siskin defined in 1930 yearsiskin - Siskin;
siskin - Crown black; a broad yellow streak behind the eye; the plumage variegated with grey, dusky, and various shades of green; wings dusky, with a transverse greenish yellow bar, and a black one above, and a second black bar across the middle of the tertiaries; tail dusky, the base and edge of the inner web greenish yellow. Female: colours less bright, and no black on the head. Length, four and a half inches.
The siskin, or aberdevine, as it is also called, is known to us as a winter visitant, but it is better known as a cage than a free bird. In the British Islands it breeds in various places in Scotland, in pine and fir woods; it has also been found breeding in various localities in England and Wales. In Ireland it is not so common as in England. The siskin is a pretty, active, musical little bird, somewhat tit-like in its manner of seeking its food, its sociability, and the various positions it assumes in its search for small insects and seeds in the higher branches of a tree, or when clinging to the terminal twigs. As a caged bird his song is a small musical twittering; but in a wild state, in the pairing season, the male has a more charming performance, for he then soars about the tree, and, with fluttering wings and outspread tail, floats down singing to his perch.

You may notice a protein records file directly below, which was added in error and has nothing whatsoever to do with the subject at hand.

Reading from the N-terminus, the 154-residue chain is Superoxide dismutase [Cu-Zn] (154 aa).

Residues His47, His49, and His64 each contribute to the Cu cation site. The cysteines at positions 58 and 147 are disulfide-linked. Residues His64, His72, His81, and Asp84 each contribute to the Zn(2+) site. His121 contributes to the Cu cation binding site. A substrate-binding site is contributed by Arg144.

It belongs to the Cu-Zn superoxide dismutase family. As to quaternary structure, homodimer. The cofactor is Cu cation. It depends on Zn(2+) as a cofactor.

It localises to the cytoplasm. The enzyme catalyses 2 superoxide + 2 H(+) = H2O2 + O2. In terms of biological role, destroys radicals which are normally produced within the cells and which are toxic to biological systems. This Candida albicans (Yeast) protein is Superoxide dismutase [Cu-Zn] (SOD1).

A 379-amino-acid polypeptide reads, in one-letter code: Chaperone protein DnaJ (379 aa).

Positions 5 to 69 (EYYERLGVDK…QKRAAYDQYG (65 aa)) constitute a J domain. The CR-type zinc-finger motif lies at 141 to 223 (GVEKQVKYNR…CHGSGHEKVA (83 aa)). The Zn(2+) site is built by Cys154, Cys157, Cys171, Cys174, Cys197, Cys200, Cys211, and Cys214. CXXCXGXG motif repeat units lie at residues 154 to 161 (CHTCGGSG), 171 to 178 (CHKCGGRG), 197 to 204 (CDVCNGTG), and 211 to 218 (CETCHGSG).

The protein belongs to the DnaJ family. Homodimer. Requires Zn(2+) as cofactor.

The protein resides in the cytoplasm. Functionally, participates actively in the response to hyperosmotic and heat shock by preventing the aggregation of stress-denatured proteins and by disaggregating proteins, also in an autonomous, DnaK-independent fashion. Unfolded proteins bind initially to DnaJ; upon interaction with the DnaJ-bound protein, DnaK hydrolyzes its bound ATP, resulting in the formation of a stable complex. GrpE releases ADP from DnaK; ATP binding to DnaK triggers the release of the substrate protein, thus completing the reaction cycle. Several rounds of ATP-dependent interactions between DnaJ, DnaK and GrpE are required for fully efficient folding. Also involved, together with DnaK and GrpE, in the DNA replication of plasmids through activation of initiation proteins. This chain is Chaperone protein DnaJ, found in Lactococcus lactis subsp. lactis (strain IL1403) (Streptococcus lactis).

The nest is built in a pine or fir tree at a considerable height from the ground, and so hidden as to make it very hard to find. There is a legend in some districts on the continent of Europe that the siskin places a small stone among its eggs, which renders the nest invisible. This legend reminds me of a belief of the peasants of southern South America, that the rail-like, spotted tinamou - a bird that easily eludes one's sight among the grey and yellow herbage - has the faculty of making itself invisible. The primitive mind is much given to explanations of this kind.
The nest, placed as a rule in the fork of a horizontal branch, is composed of rootlets and moss, on a foundation of bents and twigs of heather, and is lined with fine dry grass and a little vegetable down, sometimes with a few feathers. Five or six eggs are laid, pale bluish green in ground-colour, and spotted with dark reddish brown and pinkish grey under-markings.
In autumn siskins unite in small flocks and migrate southward; and during winter they are found widely distributed over the country, but are most numerous in the northern counties of England. At this season they may be seen associating on trees and bushes with goldcrests, redpolls, and titmice of different species.
Closely allied to the siskin and goldfinch, and in its colouring intermediate between them, but differing in having the crown, nape, and chin black, is the serin (Serinus hortulanus). It breeds in North and Central Europe, and is only known in this country as a rare straggler.
near siskin in Knolik
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